Albert L. Patterson Statue
Born sometime between 1891-1897 (the exact year is not known) in Tallapoosa County, Albert L. Patterson rose to become one of Alabama's prominent political figures during the first half of the 20th century. He served as an officer in France in World War I, became a teacher and later a principal, and then earned a law degree. The day after winning the Democratic primary for Attorney General on June 7, 1954, he was assassinated in Phenix City by a member of the local mafia, which opposed his efforts to eradicate organized crime in the city. The city had a long history of illegal gambling, prostitution, and alcohol sales, so Patterson was considered a serious threat to the mafia's interests. His murder however spurred state and local officials into action; they took down the local crime syndicate in six months and indicted over 700 people, charging politicians, business owners, and members of law enforcement with crimes. Patterson was replaced on the ballot by his son, John Patterson, who later won the Governorship of Alabama in 1958 with the support of the Ku Klux Klan. As a result of John Patterson's virulent racism and tacit support of white supremacists who led a reign of terror against African Americans in the early years of the civil rights movement, the legacy of the Patterson family remains tied to racial discrimination more than efforts to end corruption in government.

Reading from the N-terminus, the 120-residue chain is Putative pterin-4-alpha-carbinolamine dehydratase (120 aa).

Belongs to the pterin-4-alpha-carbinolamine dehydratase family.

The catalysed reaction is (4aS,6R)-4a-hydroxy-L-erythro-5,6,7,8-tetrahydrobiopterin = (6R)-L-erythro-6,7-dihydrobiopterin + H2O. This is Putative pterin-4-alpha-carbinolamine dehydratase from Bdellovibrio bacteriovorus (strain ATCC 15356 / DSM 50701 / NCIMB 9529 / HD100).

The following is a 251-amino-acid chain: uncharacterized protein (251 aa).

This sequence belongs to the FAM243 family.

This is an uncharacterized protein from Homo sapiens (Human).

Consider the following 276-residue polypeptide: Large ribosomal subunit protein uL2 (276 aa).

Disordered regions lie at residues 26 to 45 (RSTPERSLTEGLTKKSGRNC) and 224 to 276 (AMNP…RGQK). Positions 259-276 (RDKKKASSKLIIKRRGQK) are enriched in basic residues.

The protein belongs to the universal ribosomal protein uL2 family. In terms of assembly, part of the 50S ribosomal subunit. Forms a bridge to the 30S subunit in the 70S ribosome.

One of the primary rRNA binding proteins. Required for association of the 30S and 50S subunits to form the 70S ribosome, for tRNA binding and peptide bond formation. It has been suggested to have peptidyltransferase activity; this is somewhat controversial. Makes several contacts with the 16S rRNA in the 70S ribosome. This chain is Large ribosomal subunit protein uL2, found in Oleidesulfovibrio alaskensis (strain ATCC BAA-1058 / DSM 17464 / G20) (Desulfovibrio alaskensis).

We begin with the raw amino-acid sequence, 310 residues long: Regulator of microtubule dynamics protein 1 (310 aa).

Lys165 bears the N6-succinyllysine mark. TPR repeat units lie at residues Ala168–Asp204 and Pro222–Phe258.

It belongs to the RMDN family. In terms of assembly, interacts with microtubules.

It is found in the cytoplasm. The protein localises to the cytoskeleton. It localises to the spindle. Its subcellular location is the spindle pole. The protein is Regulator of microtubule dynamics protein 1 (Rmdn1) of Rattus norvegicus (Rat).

Backstory and Context
His first steps into politics came in 1937 when he was appointed to the Phenix City Board of Education. In 1940 he became chairman of the Russell County Draft Board, and then in 1946 was elected to the Alabama Senate. In the early 1950s Patterson was one of the first members of the Russell Betterment Association, whose purpose was to fight corruption by electing people who would enact reforms. The local mob stymied these efforts through violence and election fraud. In response, the organization decided to try to elect Patterson into a high legal office, given his legal and political background.
Today, Patterson is remembered for his attempt to reduce corruption. In the wake of his death, the Governor of Alabama imposed martial law upon Phenix City and a special investigation and grand jury led to over 700 indictments of police and local officials for corruption. Of these indictments, the only person to serve time was Sheriff Albert Fuller, who was convicted of murder but served only ten years of a life sentence.
Grady, Alan. "Albert L. Patterson." Encyclopedia of Alabama. July 24, 2007. Last updated May 5, 2015. http://www.encyclopediaofalabama.org/article/h-1250.
Photo: Sandra Hughes, via The Historical Marker Database